March 14, 2006 brought clear skies to southcentral Alaska, and I ventured to Homer to attempt some photography of Mt. Augustine volcano for a book project. I was aware of the volcano activity but really have to thank a friend and colleague Calvin Hall, who had sent me some inspirational images of the volcano he had taken the previous week. From a roadside lookout just outside of Homer, you can see the volcano on a clear day, approximately 75 miles away. I waited until the sun had set and the ambient light dropped low enough to let the “lava” or technically called “incandescence” glow with the help of a long exposure. You could not really see it with the naked eye. I’ve learned from my dusk to dawn photography experience that you can end up with unusual visual discoveries when looking at images made with lengthy exposures. This is particularly true with the Aurora borealis.
Long exposures with a telephoto lens require extreme tripod stability to prevent camera movement blur. I used a 500mm lens with a 1.4x converter (equivalent of 700mm) on a sturdy Gitzo tripod with a RRS panorama swivel ballhead. After taking the first frame and checking the histogram very carefully, I swung the camera to the left for the second frame allowing about 1/3 to 1/2 overlap. The exposure time was 95 seconds for the first frame and 102 seconds, for the second one (I added a little more time to compensate for the slightly darkening sky). With a total exposure time for the scene at about four minutes, there was not much time for experimenting. Throw in a test shot or two before hand, and timing becomes critical. You can see more photos of the volcano on my site: Mt. Augustine volcano photos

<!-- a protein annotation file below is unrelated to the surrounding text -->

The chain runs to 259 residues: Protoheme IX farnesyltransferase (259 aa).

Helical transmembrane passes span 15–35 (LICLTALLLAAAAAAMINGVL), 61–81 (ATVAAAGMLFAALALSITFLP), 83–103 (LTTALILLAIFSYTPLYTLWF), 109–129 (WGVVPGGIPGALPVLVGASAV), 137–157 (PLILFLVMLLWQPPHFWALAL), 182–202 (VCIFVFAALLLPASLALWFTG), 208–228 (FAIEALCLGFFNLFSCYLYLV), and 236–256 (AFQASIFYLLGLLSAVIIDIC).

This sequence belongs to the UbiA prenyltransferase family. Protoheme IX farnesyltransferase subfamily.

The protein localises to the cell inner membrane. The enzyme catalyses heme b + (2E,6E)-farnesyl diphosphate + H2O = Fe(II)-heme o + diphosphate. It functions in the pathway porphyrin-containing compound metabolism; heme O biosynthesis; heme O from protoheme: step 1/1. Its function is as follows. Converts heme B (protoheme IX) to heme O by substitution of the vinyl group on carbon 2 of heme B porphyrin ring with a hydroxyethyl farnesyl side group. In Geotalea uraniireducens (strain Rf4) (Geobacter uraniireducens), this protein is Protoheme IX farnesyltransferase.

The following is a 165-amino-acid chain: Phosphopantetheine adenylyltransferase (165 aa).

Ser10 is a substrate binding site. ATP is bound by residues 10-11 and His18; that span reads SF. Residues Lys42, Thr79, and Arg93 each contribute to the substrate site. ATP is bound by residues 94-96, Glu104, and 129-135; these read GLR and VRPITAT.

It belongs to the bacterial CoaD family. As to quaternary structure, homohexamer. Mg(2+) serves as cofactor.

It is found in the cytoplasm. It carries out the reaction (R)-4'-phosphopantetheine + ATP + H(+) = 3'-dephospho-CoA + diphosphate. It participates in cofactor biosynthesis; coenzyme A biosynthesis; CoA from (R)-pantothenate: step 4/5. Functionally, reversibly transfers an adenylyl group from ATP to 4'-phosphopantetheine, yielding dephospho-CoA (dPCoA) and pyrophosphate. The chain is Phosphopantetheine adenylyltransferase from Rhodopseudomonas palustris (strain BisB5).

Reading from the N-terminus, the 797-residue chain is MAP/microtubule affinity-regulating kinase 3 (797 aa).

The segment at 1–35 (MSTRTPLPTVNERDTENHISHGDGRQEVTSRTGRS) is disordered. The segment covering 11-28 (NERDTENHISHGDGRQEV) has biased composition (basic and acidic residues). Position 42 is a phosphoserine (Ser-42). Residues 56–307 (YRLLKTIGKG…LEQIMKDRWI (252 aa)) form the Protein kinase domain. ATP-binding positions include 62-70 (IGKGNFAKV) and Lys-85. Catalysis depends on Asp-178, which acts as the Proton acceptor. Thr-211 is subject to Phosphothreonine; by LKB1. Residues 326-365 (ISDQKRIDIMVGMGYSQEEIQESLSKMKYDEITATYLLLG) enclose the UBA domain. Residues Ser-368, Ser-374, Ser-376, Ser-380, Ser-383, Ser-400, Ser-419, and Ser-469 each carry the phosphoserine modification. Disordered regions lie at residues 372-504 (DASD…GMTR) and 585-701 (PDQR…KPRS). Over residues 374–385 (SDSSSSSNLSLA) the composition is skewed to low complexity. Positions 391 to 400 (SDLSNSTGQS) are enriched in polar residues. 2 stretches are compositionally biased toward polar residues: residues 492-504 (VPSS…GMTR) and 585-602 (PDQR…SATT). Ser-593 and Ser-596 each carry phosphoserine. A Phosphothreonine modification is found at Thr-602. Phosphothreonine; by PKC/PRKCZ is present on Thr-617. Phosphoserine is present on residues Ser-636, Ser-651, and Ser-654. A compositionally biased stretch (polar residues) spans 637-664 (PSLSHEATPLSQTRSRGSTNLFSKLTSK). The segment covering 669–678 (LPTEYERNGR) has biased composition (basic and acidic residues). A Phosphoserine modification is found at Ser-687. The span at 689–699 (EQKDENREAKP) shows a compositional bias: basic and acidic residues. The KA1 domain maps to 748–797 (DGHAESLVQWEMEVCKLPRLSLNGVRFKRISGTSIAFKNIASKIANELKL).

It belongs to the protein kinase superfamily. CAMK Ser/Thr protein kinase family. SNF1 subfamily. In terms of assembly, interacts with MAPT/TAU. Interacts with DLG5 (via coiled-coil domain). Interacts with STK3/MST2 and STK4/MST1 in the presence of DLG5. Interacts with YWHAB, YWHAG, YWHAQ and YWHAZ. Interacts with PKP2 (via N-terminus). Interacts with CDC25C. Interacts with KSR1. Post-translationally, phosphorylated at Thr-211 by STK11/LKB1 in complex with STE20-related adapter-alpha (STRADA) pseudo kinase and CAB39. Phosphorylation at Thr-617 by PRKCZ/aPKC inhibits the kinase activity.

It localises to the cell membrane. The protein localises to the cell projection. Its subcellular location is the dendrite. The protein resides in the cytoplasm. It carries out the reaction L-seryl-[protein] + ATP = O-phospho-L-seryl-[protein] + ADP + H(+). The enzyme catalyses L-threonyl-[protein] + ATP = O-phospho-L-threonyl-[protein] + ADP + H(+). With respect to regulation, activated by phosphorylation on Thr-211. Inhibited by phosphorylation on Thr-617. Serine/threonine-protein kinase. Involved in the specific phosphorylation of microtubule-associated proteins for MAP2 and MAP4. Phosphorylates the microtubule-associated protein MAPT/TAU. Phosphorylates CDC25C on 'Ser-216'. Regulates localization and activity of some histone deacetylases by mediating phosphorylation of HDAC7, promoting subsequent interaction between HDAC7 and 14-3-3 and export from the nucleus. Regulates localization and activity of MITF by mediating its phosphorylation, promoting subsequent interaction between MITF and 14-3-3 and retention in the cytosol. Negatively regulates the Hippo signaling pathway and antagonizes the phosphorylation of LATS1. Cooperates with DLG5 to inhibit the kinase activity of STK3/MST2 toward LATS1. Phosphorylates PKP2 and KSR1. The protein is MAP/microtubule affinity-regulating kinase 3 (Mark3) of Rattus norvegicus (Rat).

Canon 1Ds Mark II, 500mm f4.0L IS, with 1.4x, 95 sec @ f5.6, ISO 400
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